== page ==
Watch: Chancellor: Economic damage from Covid-19 pandemic likely to be lasting
UK chancellor Rishi Sunak warned that “economic emergency” caused by COVID-19 was only just beginning as he delivered the government’s spending review in parliament on Wednesday.
“Our health emergency is not yet over and our economic emergency has only just begun,” the chancellor said.
It came as the Office for Budget Responsibility forecast that the UK economy will contract by 11.3% in 2020, the biggest fall in output in 300 years.
The economy is not expected to recover to pre-pandemic until the end of 2022 and permanent “scarring” means the economy will be smaller in 2025 than economists had forecast at the start of this year.
Unemployment is expected to peak at 2.6 million next year and remain above pre-pandemic levels until at least 2024.
Sunak said his priority was to “protect people’s lives and livelihood” and said the government had so far spent £280bn on its COVID-19 response. The state is on track to borrow a total of £394bn this year, equivalent to 19% of GDP.
The details came as the chancellor set out government spending plans for the next 12 months in a truncated spending review.
Spending reviews usually set out budgets for government departments for the next four years. Sunak delivered just a 12 month outlook as a result of the COVID-19 pandemic.
The chancellor said the departmental spending will be £540bn next year, an increase of 3.8%.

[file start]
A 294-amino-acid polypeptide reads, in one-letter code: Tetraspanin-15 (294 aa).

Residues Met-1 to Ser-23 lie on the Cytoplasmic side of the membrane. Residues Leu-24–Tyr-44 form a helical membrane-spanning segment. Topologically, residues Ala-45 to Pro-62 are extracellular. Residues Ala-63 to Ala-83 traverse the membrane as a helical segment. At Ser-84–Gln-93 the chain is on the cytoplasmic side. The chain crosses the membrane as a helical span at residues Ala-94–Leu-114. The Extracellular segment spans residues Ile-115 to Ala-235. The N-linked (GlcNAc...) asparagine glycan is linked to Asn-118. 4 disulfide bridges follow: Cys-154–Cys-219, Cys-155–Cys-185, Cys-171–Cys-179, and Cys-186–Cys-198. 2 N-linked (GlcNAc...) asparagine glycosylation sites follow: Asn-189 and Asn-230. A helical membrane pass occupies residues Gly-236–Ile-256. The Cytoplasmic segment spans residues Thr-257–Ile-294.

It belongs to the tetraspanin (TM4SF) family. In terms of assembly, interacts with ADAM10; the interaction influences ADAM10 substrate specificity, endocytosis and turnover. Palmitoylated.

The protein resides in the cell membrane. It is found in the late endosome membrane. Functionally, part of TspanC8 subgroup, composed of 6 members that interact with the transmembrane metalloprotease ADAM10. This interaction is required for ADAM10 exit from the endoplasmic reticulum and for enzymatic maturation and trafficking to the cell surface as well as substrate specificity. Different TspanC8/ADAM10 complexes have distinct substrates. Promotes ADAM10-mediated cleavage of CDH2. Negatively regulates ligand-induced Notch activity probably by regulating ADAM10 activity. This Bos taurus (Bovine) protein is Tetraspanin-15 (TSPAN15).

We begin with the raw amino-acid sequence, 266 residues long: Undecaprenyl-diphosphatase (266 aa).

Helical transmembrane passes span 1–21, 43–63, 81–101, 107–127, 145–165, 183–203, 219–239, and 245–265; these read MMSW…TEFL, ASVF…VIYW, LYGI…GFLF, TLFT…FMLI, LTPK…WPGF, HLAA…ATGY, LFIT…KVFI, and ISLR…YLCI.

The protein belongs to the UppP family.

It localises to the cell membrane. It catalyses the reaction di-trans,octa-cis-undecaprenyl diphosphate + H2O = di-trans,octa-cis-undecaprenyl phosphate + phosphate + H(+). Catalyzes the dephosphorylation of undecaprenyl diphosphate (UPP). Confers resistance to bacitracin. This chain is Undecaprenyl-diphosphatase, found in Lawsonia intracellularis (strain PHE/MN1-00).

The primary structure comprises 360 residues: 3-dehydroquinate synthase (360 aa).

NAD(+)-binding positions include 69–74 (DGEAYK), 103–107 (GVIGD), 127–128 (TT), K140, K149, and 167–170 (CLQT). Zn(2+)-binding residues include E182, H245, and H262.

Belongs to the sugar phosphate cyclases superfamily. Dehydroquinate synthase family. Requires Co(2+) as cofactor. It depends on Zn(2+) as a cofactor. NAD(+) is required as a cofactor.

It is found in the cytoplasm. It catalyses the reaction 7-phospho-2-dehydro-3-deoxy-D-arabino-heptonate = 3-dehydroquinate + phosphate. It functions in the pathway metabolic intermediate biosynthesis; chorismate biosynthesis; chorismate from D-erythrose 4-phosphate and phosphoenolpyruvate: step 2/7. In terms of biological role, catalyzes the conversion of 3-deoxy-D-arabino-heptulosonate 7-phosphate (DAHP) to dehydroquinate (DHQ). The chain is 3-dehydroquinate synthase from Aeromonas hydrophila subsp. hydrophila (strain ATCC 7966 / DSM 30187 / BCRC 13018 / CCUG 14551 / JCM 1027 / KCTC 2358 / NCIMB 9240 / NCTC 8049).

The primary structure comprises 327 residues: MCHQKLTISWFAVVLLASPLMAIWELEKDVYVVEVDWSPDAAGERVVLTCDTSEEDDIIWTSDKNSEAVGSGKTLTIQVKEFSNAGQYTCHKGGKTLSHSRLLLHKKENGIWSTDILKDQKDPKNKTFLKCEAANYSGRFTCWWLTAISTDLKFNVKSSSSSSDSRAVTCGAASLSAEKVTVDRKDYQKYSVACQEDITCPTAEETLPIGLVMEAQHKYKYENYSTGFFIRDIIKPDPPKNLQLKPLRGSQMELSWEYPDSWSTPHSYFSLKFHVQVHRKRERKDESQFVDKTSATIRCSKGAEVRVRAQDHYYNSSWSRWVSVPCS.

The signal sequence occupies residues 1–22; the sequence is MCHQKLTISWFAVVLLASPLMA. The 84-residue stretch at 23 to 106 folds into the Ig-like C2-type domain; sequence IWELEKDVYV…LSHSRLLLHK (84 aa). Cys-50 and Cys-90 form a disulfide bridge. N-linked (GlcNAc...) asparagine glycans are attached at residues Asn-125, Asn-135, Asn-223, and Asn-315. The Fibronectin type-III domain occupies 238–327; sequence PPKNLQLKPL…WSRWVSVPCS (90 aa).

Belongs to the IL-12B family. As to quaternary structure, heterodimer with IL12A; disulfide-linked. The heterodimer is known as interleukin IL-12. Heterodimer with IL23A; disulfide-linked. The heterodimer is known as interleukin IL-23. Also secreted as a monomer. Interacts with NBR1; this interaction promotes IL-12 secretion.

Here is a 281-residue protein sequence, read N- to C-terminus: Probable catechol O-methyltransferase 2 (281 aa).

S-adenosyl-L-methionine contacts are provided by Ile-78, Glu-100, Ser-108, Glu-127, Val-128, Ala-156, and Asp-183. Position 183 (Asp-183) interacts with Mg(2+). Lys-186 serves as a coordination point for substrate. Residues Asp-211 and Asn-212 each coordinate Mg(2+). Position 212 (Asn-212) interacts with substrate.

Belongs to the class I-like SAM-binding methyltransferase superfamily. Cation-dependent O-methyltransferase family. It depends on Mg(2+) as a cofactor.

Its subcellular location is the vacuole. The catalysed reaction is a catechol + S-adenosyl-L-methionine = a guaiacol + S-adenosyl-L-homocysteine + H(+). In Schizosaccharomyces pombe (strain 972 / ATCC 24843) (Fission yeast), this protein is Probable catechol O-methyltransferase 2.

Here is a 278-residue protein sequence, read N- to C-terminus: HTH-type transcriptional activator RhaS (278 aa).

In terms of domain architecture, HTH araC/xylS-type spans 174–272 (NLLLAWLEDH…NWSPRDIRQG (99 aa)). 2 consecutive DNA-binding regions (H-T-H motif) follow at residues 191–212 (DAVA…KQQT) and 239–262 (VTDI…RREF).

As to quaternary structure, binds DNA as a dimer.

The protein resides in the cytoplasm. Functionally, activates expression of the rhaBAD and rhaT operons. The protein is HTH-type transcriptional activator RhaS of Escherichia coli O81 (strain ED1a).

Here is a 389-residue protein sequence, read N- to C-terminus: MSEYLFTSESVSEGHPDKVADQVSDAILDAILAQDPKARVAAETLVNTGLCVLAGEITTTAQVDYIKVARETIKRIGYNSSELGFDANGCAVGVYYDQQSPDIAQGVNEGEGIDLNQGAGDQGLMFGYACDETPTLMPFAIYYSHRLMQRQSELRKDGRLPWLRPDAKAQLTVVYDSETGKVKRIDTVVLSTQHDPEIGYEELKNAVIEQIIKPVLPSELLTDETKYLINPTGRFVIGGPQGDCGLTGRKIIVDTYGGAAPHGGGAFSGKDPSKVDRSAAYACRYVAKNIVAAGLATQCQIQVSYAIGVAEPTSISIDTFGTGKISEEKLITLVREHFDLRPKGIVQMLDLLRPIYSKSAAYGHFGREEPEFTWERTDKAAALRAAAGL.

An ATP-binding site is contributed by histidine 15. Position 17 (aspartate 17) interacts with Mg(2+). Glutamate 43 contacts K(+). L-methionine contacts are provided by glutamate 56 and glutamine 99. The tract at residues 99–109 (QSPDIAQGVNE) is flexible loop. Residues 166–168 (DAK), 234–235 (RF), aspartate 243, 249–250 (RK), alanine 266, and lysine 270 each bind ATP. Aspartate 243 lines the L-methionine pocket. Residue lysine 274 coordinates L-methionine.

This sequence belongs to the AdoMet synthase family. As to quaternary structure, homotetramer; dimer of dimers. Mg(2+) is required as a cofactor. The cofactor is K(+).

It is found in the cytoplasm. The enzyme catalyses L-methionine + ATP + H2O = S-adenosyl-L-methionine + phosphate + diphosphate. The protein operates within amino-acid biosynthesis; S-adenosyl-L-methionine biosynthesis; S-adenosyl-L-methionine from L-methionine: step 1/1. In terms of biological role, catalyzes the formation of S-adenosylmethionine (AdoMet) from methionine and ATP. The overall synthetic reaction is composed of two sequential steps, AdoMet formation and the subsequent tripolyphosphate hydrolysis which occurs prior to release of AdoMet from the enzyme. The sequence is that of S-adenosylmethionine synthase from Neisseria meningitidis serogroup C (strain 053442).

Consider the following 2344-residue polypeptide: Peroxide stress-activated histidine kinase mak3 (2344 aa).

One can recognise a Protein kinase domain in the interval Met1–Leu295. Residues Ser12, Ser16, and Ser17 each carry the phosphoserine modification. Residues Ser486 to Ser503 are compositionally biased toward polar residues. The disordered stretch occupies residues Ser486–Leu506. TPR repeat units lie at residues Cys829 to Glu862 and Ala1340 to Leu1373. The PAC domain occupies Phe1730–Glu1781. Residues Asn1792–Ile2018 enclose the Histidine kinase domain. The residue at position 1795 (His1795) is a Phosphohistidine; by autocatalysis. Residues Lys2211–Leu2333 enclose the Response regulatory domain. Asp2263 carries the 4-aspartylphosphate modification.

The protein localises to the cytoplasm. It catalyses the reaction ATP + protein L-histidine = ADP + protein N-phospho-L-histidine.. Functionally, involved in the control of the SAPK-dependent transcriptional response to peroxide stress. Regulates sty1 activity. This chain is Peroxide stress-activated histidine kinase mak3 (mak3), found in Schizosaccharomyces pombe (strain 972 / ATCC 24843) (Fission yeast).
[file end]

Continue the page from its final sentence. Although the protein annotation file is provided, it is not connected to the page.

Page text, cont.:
Sunak also used the occasion as a mini-budget, setting out new spending pledges on policies.
He promised a “once in a generation investment in infrastructure” and investment in schools, hospitals, and roads. The chancellor said the government would spend £100bn on projects next year.
Many of the main announcements had been trailed in the press ahead of the speech, including plans for £3bn ($3.93bn) in additional funding for the NHS, the launch of a new national investment bank to help “level up” the regions, and more than £4bn to help unemployed people back to work.
The announcements are the latest in a slew of spending by the government this year. The spending spree has pushed national debt above £2tn for the first time in post-war history.
The sky-high and rising public debt has led to speculation about how and when the chancellor will balance the book.
“We have a responsibility, once the economy recovers, to return to a sustainable fiscal position,” the chancellor said on Wednesday.
Plans for a public sector pay freeze were trailed in the press ahead the spending review. Sunak announced a “targeted” pay freeze, with the NHS and lowest paid public sector workers exempted.
“While the government is making the difficult decision to control public sector pay, the majority of public sector workers will see their wages increase next year,” the chancellor said.
The chancellor also announced that the UK’s foreign aid budget will be cut, saying it was “difficult to justify” given the “highest peacetime levels of borrowing on record”.
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